Andy

  4. #4

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    Oh well in that case......I STRONGLY recommend you go with a fresh load. Your going with a HUUUUUGE upgrade here. You might as well feel its effects.

  5. #5
    Join Date
    Jul 2002
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    Look the obvious answer is to install your new hardware then reformat and reinstall Windows. That is what everyone is going to tell you, and that is precisely what I recommend to you.

    There are no "precautions" I can think of which will prevent you likely having a having a large number of unexplainable problems (like bluescreens/crashes) if you maintain your current Windows install with new hardware.

    Perhaps once you install your new hardware, and Windows detects and install the new drivers for it, make a new System Restore point. Also use a registry cleaner like RegCleaner (link and instructions in my XP Guide), and go to Device Manager and uninstall as many devices as you can.

    One of the biggest reasons for reformatting and reinstalling with new PC hardware (especially the motherboard) is that I've found out recently you can't reallocate IRQs successfully unless you do a reinstall of Windows. So if you're unlucky enough to have conflicting IRQs - which is likely - you can't do much about it with an old install of Windows.

    Think about it, the choice is up to you.

  6. #6
    Join Date
    Mar 2002
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    Thanks for your answer PersianImmortal.

    I know the fresh install is what everyone is telling me to do and yes I have read your windowsXP install guide and find it very good.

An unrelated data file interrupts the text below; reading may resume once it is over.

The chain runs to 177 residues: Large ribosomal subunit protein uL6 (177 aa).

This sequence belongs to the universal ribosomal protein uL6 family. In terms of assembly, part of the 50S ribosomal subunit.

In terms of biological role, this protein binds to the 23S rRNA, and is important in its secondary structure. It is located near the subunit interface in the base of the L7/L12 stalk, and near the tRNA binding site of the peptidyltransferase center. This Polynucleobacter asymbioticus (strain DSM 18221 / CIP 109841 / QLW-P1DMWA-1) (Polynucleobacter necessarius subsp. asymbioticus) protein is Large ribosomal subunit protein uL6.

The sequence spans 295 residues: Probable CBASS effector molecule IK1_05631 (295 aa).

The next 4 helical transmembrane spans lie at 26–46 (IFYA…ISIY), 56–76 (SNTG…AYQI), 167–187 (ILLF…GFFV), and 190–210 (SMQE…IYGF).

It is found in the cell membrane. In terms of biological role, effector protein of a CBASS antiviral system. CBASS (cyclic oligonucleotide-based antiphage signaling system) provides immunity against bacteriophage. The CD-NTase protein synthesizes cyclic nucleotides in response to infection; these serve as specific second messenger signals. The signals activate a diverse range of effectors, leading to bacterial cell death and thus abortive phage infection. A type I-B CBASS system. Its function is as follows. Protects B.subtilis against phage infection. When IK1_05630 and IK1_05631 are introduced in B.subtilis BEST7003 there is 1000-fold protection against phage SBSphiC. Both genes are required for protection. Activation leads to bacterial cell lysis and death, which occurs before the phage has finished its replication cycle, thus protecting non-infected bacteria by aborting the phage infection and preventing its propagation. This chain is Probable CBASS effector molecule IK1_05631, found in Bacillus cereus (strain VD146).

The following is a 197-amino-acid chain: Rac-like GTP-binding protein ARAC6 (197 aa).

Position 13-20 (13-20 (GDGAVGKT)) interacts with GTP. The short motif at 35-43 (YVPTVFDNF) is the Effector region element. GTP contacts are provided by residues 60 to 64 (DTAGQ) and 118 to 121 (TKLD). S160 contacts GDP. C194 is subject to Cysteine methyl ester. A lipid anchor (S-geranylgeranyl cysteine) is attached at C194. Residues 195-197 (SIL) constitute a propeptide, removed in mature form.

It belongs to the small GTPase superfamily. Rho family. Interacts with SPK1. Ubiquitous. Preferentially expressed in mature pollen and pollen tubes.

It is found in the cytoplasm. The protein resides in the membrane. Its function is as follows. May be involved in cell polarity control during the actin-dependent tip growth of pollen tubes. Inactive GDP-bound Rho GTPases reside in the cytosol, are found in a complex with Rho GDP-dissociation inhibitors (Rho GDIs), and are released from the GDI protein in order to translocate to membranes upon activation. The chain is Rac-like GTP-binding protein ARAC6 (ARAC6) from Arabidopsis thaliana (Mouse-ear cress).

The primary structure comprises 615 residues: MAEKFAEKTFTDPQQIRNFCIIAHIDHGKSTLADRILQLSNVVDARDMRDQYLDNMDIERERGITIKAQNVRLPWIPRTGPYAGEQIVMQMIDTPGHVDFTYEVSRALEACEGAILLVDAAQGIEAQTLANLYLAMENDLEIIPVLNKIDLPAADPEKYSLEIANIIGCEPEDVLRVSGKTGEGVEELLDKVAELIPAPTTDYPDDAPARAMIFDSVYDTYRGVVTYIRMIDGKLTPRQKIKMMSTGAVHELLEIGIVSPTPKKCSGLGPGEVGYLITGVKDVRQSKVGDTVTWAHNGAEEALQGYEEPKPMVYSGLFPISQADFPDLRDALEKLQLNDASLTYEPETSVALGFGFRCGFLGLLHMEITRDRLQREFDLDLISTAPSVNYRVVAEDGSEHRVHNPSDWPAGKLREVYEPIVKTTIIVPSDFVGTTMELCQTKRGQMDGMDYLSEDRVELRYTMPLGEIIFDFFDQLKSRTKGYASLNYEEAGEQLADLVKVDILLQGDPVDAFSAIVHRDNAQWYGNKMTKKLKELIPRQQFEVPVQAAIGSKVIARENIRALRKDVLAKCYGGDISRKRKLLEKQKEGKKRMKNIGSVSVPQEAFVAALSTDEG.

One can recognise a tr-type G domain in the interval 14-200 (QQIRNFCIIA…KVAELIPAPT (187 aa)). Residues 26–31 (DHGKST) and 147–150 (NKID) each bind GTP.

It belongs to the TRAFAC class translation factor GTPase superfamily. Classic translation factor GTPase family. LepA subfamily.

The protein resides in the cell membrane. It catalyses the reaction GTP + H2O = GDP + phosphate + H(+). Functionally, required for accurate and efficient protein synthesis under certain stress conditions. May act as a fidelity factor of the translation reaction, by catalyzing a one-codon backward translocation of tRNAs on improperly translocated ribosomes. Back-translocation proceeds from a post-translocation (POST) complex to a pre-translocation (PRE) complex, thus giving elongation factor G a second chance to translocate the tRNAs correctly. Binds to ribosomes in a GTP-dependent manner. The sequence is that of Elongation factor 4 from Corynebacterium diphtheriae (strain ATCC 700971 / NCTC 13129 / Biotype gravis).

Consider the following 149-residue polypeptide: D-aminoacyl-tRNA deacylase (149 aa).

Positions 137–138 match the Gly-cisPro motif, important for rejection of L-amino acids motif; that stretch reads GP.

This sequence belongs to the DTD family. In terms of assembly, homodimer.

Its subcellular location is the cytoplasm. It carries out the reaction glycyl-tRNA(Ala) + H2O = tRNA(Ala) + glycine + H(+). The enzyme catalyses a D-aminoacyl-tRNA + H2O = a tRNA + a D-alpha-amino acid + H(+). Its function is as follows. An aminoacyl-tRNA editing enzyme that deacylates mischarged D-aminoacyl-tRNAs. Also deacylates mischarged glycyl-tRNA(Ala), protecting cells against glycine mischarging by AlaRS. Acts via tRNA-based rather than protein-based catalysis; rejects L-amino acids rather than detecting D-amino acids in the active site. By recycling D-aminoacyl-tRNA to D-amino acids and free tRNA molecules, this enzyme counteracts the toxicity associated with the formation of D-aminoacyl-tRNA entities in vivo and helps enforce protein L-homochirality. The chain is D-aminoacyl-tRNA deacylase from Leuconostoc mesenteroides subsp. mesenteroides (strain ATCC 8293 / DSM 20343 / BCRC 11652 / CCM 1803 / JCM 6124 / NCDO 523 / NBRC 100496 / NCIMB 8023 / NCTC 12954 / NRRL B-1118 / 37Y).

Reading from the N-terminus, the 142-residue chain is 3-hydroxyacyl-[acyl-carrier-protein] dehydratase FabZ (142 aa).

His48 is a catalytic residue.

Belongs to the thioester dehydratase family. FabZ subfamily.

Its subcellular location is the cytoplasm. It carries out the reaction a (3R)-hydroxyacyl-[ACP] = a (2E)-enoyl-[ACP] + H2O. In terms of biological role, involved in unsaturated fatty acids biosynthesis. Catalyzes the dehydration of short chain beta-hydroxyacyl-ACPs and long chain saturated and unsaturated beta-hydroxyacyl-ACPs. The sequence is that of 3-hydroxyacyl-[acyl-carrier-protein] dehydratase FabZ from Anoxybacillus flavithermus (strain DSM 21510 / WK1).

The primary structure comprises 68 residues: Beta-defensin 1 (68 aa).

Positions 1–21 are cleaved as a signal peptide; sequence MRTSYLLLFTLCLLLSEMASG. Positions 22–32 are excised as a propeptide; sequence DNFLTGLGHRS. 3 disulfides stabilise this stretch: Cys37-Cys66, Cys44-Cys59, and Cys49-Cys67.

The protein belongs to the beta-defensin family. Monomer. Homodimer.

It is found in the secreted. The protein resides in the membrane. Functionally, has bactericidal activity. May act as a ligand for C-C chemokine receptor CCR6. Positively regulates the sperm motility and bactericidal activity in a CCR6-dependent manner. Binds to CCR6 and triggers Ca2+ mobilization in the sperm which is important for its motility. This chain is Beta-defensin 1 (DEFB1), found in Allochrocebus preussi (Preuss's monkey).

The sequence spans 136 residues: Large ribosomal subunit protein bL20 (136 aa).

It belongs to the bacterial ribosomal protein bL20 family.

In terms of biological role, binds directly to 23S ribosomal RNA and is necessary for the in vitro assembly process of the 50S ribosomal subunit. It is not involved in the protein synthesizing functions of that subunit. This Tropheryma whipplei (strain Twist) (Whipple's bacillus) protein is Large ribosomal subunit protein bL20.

I have build last 4 of my pc's from the scratch so little experimenting isn't what I am afraid of. It seems that I might end up getting a new hard drive for this pc as well and in that case I do not think cloning my excisting hard drive would make any sense so fresh install it's gonna be then.

    But, I will try that repair windows option first, run few benchmarks like PCMark and 3DMark just so I can compare some of the numbers with the fresh install.

    What I just hate is that the installation or assemply of the new pc usually take like an hour but finding ,installing and patching all the programs you had before (40+gigs, no games, movies or porn) ... takes all weekend "sighs" ..


    aNdy

  7. #7
    Join Date
    Jul 2002
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    I know it's a big pain in the butt...that's one of the reasons I wrote my first XP Guide...so that after a reformat you can rapidly apply all the performance tweaks from one guide instead of looking around for all of em.

    However it's a good investment in the long run for you, because a few weeks down the track when you're going crazy trying to figure out why a program keeps crashing or giving you bluescreen errors, you'll wind up reinstalling anyway.

    My best suggestion is in the future, if you can (and haven't already), get a CD burner. Keep all the programs and patches you download in a separate directory and burn them to disk. That's what I do, so I don't have to redownload hundreds of megabytes of programs, patches and whatnot.